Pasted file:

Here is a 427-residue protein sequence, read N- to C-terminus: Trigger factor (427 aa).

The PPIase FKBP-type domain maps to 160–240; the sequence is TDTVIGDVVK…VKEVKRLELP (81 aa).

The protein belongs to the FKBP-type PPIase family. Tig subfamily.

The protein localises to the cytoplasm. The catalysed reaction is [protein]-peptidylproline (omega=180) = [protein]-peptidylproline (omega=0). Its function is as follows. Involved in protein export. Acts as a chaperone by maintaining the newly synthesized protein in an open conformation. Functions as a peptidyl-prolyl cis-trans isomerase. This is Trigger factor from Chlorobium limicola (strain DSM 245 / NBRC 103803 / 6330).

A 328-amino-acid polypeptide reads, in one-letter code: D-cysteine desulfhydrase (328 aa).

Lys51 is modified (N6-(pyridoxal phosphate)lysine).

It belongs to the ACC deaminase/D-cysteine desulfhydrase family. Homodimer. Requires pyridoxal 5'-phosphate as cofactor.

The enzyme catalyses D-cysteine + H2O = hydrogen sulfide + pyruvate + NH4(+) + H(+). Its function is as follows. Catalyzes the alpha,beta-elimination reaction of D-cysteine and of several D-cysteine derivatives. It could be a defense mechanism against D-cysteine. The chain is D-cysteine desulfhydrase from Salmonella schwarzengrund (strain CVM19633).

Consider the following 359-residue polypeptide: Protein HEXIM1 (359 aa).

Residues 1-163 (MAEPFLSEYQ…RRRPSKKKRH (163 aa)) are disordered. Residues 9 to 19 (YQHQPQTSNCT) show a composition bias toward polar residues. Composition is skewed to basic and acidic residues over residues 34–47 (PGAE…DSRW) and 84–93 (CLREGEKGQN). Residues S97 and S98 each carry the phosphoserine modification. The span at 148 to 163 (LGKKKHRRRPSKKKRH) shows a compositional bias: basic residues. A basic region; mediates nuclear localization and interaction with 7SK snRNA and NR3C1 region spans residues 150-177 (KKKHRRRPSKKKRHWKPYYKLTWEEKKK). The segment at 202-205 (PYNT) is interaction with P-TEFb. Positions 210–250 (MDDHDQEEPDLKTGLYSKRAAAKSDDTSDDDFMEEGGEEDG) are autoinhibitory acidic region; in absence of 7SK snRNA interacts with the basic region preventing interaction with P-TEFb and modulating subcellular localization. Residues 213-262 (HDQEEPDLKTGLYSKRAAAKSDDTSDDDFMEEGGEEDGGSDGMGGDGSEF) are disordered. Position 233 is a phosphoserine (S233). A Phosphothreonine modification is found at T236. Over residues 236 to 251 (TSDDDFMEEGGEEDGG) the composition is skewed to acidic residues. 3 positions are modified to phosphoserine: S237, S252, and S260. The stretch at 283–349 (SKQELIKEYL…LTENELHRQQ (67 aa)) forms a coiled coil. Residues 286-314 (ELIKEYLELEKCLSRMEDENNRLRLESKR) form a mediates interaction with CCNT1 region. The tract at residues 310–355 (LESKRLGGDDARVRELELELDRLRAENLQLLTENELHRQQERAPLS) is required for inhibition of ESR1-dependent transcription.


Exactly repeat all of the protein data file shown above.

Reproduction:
Here is a 427-residue protein sequence, read N- to C-terminus: Trigger factor (427 aa).

The PPIase FKBP-type domain maps to 160–240; the sequence is TDTVIGDVVK…VKEVKRLELP (81 aa).

The protein belongs to the FKBP-type PPIase family. Tig subfamily.

The protein localises to the cytoplasm. The catalysed reaction is [protein]-peptidylproline (omega=180) = [protein]-peptidylproline (omega=0). Its function is as follows. Involved in protein export. Acts as a chaperone by maintaining the newly synthesized protein in an open conformation. Functions as a peptidyl-prolyl cis-trans isomerase. This is Trigger factor from Chlorobium limicola (strain DSM 245 / NBRC 103803 / 6330).

A 328-amino-acid polypeptide reads, in one-letter code: D-cysteine desulfhydrase (328 aa).

Lys51 is modified (N6-(pyridoxal phosphate)lysine).

It belongs to the ACC deaminase/D-cysteine desulfhydrase family. Homodimer. Requires pyridoxal 5'-phosphate as cofactor.

The enzyme catalyses D-cysteine + H2O = hydrogen sulfide + pyruvate + NH4(+) + H(+). Its function is as follows. Catalyzes the alpha,beta-elimination reaction of D-cysteine and of several D-cysteine derivatives. It could be a defense mechanism against D-cysteine. The chain is D-cysteine desulfhydrase from Salmonella schwarzengrund (strain CVM19633).

Consider the following 359-residue polypeptide: Protein HEXIM1 (359 aa).

Residues 1-163 (MAEPFLSEYQ…RRRPSKKKRH (163 aa)) are disordered. Residues 9 to 19 (YQHQPQTSNCT) show a composition bias toward polar residues. Composition is skewed to basic and acidic residues over residues 34–47 (PGAE…DSRW) and 84–93 (CLREGEKGQN). Residues S97 and S98 each carry the phosphoserine modification. The span at 148 to 163 (LGKKKHRRRPSKKKRH) shows a compositional bias: basic residues. A basic region; mediates nuclear localization and interaction with 7SK snRNA and NR3C1 region spans residues 150-177 (KKKHRRRPSKKKRHWKPYYKLTWEEKKK). The segment at 202-205 (PYNT) is interaction with P-TEFb. Positions 210–250 (MDDHDQEEPDLKTGLYSKRAAAKSDDTSDDDFMEEGGEEDG) are autoinhibitory acidic region; in absence of 7SK snRNA interacts with the basic region preventing interaction with P-TEFb and modulating subcellular localization. Residues 213-262 (HDQEEPDLKTGLYSKRAAAKSDDTSDDDFMEEGGEEDGGSDGMGGDGSEF) are disordered. Position 233 is a phosphoserine (S233). A Phosphothreonine modification is found at T236. Over residues 236 to 251 (TSDDDFMEEGGEEDGG) the composition is skewed to acidic residues. 3 positions are modified to phosphoserine: S237, S252, and S260. The stretch at 283–349 (SKQELIKEYL…LTENELHRQQ (67 aa)) forms a coiled coil. Residues 286-314 (ELIKEYLELEKCLSRMEDENNRLRLESKR) form a mediates interaction with CCNT1 region. The tract at residues 310–355 (LESKRLGGDDARVRELELELDRLRAENLQLLTENELHRQQERAPLS) is required for inhibition of ESR1-dependent transcription.